Author: Benjamin Alire Saenz
Published: February 21, 2012
Publisher: Simon and Schuster Books for Young Readers
Where I picked up my book: Library
Key Words: Realistic Fiction, Young Adult, LGBTQ+, Coming of Age, Family Dynamics
My Rating: 5 stars (more if I could)
Synopsis (via Goodreads):
Aristotle is an angry teen with a brother in prison. Dante is a know-it-all who has an unusual way of looking at the world. When the two meet at the swimming pool, they seem to have nothing in common. But as the loners start spending time together, they discover that they share a special friendship—the kind that changes lives and lasts a lifetime. And it is through this friendship that Ari and Dante will learn the most important truths about themselves and the kind of people they want to be.
I couldn’t have loved this book any more if I tried. First, it was so beautiful (both the writing and the characters), it was real, brought out true emotions in me and highlighted diverse characters- more of this please! Second, life lessons are strewn throughout this book, but not necessarily as stand out points, but in this subtle way that makes you think, as a reader, you came to the conclusion yourself, but in reality, it’s the writing and characters that led you there. It’s so real. Third, the pace was slow and intentional…and exactly how life really is. So many novels, especially YA novels, take you on trips and adventures and show you characters who have made insanely large life decisions in 200 pages, but this book felt more true to life. More true to a teenage life with small, but important things happening, a few big whammies, and then a lot of mundane things in-between. Also…both sets of parents are everything. It’s rare to see genuine, honest parenting depicted in YA books, but here we have it and it was refreshing to see.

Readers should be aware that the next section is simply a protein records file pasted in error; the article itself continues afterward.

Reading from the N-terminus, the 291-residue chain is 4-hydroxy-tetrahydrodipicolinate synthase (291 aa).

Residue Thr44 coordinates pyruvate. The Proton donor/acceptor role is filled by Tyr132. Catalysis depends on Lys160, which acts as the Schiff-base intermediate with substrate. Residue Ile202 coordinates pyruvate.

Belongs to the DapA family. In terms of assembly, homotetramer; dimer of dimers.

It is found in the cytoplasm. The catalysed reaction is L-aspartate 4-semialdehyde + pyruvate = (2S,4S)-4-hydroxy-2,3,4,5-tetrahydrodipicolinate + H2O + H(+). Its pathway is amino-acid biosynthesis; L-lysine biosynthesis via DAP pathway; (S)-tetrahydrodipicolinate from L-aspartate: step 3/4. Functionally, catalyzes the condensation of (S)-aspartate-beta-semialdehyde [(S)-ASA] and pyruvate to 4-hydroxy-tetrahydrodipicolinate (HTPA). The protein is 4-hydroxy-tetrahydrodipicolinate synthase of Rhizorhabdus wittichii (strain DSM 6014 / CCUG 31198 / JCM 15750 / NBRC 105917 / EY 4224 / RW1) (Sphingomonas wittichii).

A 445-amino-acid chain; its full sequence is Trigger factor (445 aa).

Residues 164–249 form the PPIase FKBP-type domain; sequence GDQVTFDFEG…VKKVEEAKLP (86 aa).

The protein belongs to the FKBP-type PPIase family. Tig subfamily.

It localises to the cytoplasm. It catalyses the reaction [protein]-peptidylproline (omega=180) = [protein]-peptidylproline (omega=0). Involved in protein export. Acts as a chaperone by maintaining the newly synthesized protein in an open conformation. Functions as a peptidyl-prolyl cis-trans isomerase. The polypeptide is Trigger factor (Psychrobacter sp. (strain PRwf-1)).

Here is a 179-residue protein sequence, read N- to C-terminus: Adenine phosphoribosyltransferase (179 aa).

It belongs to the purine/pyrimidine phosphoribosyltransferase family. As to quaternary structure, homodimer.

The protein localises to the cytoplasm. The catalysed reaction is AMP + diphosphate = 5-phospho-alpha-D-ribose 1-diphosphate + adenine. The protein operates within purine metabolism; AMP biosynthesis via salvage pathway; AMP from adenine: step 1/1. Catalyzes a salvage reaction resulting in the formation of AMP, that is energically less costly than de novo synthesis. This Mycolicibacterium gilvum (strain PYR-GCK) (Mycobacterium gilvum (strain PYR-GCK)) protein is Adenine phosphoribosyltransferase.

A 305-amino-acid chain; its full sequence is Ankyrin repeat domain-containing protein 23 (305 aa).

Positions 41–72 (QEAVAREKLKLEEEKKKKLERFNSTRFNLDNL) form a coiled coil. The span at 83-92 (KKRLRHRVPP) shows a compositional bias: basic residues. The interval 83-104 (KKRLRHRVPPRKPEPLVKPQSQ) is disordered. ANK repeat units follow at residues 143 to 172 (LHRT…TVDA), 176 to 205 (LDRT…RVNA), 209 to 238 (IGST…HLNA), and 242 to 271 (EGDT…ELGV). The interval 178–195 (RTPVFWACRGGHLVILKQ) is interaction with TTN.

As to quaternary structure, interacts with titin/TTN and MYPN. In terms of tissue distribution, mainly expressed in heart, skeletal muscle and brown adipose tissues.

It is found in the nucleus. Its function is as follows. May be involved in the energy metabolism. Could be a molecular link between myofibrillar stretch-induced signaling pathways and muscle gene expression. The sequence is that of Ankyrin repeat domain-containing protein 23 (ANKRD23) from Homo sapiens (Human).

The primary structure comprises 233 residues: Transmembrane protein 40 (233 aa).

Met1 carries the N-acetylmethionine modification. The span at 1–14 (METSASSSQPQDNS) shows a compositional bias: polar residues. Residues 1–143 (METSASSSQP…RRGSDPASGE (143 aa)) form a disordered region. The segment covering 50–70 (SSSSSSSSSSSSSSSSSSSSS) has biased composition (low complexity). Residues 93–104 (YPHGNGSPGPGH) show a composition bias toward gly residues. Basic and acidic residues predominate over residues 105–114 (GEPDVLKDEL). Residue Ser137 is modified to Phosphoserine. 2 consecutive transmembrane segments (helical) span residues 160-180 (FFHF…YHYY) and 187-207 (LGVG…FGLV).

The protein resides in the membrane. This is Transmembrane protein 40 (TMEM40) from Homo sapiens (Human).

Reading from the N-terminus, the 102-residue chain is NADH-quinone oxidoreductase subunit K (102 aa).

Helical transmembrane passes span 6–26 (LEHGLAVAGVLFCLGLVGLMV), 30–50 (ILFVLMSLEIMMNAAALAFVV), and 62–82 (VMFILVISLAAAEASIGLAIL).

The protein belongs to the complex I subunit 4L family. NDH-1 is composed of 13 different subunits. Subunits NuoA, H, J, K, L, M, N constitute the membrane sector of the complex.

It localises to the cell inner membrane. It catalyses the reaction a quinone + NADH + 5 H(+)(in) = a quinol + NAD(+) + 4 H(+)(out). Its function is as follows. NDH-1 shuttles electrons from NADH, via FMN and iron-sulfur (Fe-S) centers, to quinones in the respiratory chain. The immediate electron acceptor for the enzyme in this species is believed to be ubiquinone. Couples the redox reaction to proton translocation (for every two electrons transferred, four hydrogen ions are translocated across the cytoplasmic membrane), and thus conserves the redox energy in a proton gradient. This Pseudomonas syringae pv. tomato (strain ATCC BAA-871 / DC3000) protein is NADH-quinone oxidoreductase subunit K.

To be honest, I didn’t even know how much I was loving this book until I finished it. I’m not a huge crier during books, but I audibly wept and haven’t stopped thinking about these characters since I finished the book. This would be an excellent book club choice to explore identity, acceptance, family dynamics and how it feels to write your own life story, instead of following the life story that has been laid out for you. I highly recommend this book to people of all ages. I’ve said this multiple times to multiple people, but if more books like this were written, I truly believe the world would be a better place.